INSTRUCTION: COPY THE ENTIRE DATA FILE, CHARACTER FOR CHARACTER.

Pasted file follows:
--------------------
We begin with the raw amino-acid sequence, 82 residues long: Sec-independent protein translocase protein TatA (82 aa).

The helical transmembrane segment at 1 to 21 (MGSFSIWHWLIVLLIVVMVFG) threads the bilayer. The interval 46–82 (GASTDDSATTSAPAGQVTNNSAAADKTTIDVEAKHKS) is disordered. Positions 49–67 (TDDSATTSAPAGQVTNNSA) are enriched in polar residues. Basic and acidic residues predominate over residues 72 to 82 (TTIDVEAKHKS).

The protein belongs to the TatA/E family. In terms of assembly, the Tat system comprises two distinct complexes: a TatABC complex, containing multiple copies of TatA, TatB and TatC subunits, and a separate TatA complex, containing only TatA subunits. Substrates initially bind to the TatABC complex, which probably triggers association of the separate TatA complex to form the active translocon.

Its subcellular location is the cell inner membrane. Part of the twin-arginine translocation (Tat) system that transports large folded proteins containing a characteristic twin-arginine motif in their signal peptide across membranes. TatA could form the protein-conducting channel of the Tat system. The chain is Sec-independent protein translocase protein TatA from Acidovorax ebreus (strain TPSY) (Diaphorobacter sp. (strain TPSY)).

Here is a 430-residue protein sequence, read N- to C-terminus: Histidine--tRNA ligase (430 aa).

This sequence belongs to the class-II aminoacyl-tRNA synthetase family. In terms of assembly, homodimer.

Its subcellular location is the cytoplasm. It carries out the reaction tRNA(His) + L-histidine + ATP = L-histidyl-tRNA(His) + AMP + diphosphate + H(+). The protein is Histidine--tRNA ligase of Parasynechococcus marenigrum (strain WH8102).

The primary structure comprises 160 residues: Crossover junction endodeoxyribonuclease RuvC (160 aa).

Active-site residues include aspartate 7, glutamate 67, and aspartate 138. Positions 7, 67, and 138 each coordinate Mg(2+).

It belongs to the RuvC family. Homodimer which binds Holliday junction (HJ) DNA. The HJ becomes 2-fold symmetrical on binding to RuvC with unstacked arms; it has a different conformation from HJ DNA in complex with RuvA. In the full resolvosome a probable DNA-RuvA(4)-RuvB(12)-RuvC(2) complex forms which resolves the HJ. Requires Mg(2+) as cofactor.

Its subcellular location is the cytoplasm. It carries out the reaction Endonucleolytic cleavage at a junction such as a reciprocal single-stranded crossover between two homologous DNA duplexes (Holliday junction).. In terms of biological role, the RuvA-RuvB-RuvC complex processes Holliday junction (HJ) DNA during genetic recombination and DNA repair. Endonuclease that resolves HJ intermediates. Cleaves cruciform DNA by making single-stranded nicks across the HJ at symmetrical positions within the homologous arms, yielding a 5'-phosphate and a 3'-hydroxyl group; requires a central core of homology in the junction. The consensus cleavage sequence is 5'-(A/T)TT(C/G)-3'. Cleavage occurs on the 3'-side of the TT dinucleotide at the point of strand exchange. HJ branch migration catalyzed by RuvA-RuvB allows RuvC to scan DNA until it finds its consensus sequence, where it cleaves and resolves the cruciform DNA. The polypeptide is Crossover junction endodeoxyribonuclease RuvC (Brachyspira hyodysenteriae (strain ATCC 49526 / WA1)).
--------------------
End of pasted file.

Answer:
We begin with the raw amino-acid sequence, 82 residues long: Sec-independent protein translocase protein TatA (82 aa).

The helical transmembrane segment at 1 to 21 (MGSFSIWHWLIVLLIVVMVFG) threads the bilayer. The interval 46–82 (GASTDDSATTSAPAGQVTNNSAAADKTTIDVEAKHKS) is disordered. Positions 49–67 (TDDSATTSAPAGQVTNNSA) are enriched in polar residues. Basic and acidic residues predominate over residues 72 to 82 (TTIDVEAKHKS).

The protein belongs to the TatA/E family. In terms of assembly, the Tat system comprises two distinct complexes: a TatABC complex, containing multiple copies of TatA, TatB and TatC subunits, and a separate TatA complex, containing only TatA subunits. Substrates initially bind to the TatABC complex, which probably triggers association of the separate TatA complex to form the active translocon.

Its subcellular location is the cell inner membrane. Part of the twin-arginine translocation (Tat) system that transports large folded proteins containing a characteristic twin-arginine motif in their signal peptide across membranes. TatA could form the protein-conducting channel of the Tat system. The chain is Sec-independent protein translocase protein TatA from Acidovorax ebreus (strain TPSY) (Diaphorobacter sp. (strain TPSY)).

Here is a 430-residue protein sequence, read N- to C-terminus: Histidine--tRNA ligase (430 aa).

This sequence belongs to the class-II aminoacyl-tRNA synthetase family. In terms of assembly, homodimer.

Its subcellular location is the cytoplasm. It carries out the reaction tRNA(His) + L-histidine + ATP = L-histidyl-tRNA(His) + AMP + diphosphate + H(+). The protein is Histidine--tRNA ligase of Parasynechococcus marenigrum (strain WH8102).

The primary structure comprises 160 residues: Crossover junction endodeoxyribonuclease RuvC (160 aa).

Active-site residues include aspartate 7, glutamate 67, and aspartate 138. Positions 7, 67, and 138 each coordinate Mg(2+).

It belongs to the RuvC family. Homodimer which binds Holliday junction (HJ) DNA. The HJ becomes 2-fold symmetrical on binding to RuvC with unstacked arms; it has a different conformation from HJ DNA in complex with RuvA. In the full resolvosome a probable DNA-RuvA(4)-RuvB(12)-RuvC(2) complex forms which resolves the HJ. Requires Mg(2+) as cofactor.

Its subcellular location is the cytoplasm. It carries out the reaction Endonucleolytic cleavage at a junction such as a reciprocal single-stranded crossover between two homologous DNA duplexes (Holliday junction).. In terms of biological role, the RuvA-RuvB-RuvC complex processes Holliday junction (HJ) DNA during genetic recombination and DNA repair. Endonuclease that resolves HJ intermediates. Cleaves cruciform DNA by making single-stranded nicks across the HJ at symmetrical positions within the homologous arms, yielding a 5'-phosphate and a 3'-hydroxyl group; requires a central core of homology in the junction. The consensus cleavage sequence is 5'-(A/T)TT(C/G)-3'. Cleavage occurs on the 3'-side of the TT dinucleotide at the point of strand exchange. HJ branch migration catalyzed by RuvA-RuvB allows RuvC to scan DNA until it finds its consensus sequence, where it cleaves and resolves the cruciform DNA. The polypeptide is Crossover junction endodeoxyribonuclease RuvC (Brachyspira hyodysenteriae (strain ATCC 49526 / WA1)).